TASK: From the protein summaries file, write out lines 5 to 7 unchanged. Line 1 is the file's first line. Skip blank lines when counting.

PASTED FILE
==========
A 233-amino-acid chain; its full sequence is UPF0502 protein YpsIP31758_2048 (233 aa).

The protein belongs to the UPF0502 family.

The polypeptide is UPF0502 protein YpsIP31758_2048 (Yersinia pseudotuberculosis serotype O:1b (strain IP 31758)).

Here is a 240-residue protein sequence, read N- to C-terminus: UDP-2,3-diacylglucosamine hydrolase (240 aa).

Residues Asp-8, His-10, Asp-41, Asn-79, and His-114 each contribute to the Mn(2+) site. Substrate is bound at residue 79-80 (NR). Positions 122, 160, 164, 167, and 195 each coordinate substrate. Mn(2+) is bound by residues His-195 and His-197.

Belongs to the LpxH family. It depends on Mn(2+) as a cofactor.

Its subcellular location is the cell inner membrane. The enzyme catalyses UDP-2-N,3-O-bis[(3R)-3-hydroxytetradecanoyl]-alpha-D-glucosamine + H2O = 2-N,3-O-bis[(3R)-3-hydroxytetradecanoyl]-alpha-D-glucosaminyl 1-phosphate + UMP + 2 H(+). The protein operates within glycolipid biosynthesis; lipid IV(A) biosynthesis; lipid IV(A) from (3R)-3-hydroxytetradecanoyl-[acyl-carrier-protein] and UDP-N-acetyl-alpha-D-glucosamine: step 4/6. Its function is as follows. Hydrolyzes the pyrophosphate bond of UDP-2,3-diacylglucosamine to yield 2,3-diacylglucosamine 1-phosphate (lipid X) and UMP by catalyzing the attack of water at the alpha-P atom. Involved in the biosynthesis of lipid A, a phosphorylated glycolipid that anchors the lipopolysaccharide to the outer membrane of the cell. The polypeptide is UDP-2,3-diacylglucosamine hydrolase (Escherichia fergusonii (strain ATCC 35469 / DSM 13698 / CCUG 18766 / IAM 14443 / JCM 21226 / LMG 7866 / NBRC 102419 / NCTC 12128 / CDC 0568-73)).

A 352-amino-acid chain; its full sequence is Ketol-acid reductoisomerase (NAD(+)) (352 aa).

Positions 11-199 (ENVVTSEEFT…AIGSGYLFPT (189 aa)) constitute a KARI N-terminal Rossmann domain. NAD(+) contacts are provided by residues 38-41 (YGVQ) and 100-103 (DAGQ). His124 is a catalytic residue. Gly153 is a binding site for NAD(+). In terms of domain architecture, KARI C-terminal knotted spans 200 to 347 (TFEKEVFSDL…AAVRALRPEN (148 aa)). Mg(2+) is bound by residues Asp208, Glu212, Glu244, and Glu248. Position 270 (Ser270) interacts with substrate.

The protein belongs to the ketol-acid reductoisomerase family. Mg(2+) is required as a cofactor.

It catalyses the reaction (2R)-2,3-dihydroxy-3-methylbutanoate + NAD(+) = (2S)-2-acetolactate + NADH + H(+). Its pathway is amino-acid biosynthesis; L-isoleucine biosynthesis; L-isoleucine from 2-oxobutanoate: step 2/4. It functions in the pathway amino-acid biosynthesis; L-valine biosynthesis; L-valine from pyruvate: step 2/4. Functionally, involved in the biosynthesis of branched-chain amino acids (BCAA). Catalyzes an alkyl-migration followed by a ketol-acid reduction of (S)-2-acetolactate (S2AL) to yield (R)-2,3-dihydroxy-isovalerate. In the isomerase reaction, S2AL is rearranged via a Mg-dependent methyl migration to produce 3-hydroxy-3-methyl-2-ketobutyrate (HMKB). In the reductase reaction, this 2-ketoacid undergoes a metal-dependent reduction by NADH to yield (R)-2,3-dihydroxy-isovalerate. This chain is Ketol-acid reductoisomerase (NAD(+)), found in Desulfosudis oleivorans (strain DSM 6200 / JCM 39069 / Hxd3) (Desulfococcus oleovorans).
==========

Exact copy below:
Residues Asp-8, His-10, Asp-41, Asn-79, and His-114 each contribute to the Mn(2+) site. Substrate is bound at residue 79-80 (NR). Positions 122, 160, 164, 167, and 195 each coordinate substrate. Mn(2+) is bound by residues His-195 and His-197.

Belongs to the LpxH family. It depends on Mn(2+) as a cofactor.

Its subcellular location is the cell inner membrane. The enzyme catalyses UDP-2-N,3-O-bis[(3R)-3-hydroxytetradecanoyl]-alpha-D-glucosamine + H2O = 2-N,3-O-bis[(3R)-3-hydroxytetradecanoyl]-alpha-D-glucosaminyl 1-phosphate + UMP + 2 H(+). The protein operates within glycolipid biosynthesis; lipid IV(A) biosynthesis; lipid IV(A) from (3R)-3-hydroxytetradecanoyl-[acyl-carrier-protein] and UDP-N-acetyl-alpha-D-glucosamine: step 4/6. Its function is as follows. Hydrolyzes the pyrophosphate bond of UDP-2,3-diacylglucosamine to yield 2,3-diacylglucosamine 1-phosphate (lipid X) and UMP by catalyzing the attack of water at the alpha-P atom. Involved in the biosynthesis of lipid A, a phosphorylated glycolipid that anchors the lipopolysaccharide to the outer membrane of the cell. The polypeptide is UDP-2,3-diacylglucosamine hydrolase (Escherichia fergusonii (strain ATCC 35469 / DSM 13698 / CCUG 18766 / IAM 14443 / JCM 21226 / LMG 7866 / NBRC 102419 / NCTC 12128 / CDC 0568-73)).